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A Uighur woman picking up school children rides past a picture showing China's President Xi Jinping joining hands with a group of Uighur elders at the Unity New Village in Hotan, in western China's Xinjiang region, September 20, 2018. © 2018 AP Photo/Andy Wong, File

Earlier this month, a dozen United Nations experts quietly issued an unprecedented and devastating assessment of the Chinese government’s counterterrorism law. Their critique highlights the way this law is being used to justify gross violations of basic rights and freedoms in Xinjiang, the western region of China. Chinese authorities have arbitrarily detained at least one million Uyghur and other Turkic Muslims there on vague national security grounds.

The assessment is not limited to cataloging highly abusive policies in Xinjiang, such as the government’s branding of religious observance as terrorism, mass detentions of people without due process, or the similarly arbitrary collection of biodata. The UN experts’ analysis strikes at the very core of the government’s justification for the repression of Xinjiang’s Muslims, warning that “disproportionate emphasis placed by the authorities on the repression of rights of minorities risks worsening any security risk.”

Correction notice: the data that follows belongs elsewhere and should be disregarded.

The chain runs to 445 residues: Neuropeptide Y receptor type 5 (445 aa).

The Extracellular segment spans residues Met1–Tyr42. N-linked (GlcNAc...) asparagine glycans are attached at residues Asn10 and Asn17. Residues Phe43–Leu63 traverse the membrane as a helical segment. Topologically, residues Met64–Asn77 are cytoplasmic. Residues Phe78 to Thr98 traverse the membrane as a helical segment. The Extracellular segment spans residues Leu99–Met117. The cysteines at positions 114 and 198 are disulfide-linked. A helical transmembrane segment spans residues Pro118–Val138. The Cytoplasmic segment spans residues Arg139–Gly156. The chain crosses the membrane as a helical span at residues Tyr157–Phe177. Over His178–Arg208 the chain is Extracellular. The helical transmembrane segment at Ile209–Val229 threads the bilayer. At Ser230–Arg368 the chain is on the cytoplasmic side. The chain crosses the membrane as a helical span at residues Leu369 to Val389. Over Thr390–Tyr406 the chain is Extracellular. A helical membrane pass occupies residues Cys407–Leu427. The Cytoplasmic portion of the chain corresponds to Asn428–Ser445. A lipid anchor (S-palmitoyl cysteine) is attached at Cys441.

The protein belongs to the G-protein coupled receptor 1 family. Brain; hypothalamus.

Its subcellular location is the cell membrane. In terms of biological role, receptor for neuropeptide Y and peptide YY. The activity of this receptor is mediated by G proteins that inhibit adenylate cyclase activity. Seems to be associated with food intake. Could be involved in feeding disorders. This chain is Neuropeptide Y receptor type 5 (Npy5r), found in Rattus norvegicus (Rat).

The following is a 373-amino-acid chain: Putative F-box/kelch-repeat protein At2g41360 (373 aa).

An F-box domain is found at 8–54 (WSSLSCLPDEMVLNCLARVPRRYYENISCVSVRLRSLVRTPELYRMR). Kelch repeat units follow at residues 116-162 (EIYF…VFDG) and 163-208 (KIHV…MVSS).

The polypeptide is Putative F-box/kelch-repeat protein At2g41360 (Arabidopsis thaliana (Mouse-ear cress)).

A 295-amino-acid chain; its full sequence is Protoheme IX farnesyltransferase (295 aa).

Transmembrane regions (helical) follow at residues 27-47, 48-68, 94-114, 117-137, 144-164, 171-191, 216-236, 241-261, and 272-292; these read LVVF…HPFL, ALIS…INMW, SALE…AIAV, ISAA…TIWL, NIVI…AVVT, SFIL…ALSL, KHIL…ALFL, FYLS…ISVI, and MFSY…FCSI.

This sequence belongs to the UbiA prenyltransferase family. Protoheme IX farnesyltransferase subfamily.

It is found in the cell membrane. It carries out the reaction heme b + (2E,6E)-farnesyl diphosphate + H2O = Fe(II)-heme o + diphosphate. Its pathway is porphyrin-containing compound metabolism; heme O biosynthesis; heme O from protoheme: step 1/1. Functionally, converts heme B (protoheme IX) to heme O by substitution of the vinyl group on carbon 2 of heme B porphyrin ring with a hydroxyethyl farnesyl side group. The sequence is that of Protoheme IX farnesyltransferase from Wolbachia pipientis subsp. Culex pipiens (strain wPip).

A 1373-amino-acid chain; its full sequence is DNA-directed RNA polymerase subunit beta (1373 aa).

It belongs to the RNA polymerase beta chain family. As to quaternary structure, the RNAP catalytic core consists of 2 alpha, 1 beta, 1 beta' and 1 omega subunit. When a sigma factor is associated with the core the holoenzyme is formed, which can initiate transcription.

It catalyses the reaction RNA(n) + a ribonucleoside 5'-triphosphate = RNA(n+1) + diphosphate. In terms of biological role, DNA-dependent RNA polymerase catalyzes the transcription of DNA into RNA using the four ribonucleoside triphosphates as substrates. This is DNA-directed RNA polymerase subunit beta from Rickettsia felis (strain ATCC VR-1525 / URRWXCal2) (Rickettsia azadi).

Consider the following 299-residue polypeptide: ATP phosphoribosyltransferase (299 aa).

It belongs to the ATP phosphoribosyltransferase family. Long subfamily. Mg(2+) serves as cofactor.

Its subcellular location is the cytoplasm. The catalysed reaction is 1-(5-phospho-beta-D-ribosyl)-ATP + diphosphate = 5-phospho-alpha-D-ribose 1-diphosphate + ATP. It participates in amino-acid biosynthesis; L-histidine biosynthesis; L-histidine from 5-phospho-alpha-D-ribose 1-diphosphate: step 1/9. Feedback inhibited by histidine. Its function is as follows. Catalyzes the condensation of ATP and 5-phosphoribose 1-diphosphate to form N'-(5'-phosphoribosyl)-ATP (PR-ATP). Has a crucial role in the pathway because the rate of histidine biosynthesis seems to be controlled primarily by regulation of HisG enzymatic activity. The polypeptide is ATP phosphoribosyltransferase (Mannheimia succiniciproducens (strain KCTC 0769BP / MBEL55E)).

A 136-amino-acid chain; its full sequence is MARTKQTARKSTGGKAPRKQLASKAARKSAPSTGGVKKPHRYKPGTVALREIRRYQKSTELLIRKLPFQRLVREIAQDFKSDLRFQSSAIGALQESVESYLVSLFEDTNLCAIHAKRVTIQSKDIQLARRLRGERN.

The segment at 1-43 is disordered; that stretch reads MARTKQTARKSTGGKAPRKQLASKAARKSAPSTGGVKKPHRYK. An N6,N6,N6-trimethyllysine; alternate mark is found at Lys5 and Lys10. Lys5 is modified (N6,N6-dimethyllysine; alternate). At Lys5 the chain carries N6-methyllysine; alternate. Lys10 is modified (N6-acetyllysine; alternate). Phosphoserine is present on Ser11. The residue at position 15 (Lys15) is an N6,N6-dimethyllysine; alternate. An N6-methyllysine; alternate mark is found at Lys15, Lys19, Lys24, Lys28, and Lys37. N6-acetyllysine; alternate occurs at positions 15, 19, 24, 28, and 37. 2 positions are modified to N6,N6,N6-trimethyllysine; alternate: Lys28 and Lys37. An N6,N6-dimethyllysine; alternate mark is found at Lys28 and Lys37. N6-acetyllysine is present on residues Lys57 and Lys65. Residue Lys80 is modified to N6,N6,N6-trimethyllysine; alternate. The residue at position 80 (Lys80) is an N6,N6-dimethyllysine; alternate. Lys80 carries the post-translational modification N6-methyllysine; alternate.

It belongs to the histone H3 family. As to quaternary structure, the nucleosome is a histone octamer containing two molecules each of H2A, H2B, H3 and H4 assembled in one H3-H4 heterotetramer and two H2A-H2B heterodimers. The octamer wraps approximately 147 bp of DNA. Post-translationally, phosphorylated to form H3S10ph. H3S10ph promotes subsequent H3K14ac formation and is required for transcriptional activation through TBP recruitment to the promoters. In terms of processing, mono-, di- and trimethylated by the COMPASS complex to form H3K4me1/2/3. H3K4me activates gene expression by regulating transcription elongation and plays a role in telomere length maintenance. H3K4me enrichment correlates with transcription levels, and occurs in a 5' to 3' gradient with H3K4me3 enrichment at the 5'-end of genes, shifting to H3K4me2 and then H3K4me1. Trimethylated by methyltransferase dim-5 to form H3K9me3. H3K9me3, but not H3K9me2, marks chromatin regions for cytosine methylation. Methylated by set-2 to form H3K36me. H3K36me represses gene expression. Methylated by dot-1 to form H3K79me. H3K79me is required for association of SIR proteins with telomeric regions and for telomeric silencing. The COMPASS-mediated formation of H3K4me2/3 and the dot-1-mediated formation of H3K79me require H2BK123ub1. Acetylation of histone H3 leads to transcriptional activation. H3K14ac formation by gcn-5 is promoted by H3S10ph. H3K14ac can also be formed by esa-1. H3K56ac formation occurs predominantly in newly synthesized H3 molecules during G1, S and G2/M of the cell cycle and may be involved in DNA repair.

The experts concluded that not only does the counterterrorism law flout international human rights standards, but also that anyone affected by these policies – presumably including all those held under them – should have their rights immediately reinstated. The experts offer a stark indictment of the government’s disrespect for human rights: that such practices “deeply erode the foundations for the viable social, economic and political development of society as a whole.”

The assessment is the latest example of growing international concern about China’s repression in Xinjiang. Despite Beijing’s best efforts to convince the world it is merely engaged in preemptive “vocational training” in Xinjiang, in July at the UN Human Rights Council and in October at the UN General Assembly’s Third Committee, two dozen governments expressed grave concerns about China’s approach and called for access to the region for UN High Commissioner for Human Rights Michelle Bachelet. China responded by mobilizing notorious rights violators, including North Korea, Egypt, and Russia, to rebut the allegations and sing its praises.  

The UN rights experts’ assessment shows that as more and more details of China’s abuses in Xinjiang emerge and international outrage escalates, China increasingly faces an uphill battle. It also shows that UN mechanisms for protecting human rights need not back down to Beijing’s aggressive efforts to stifle criticism.

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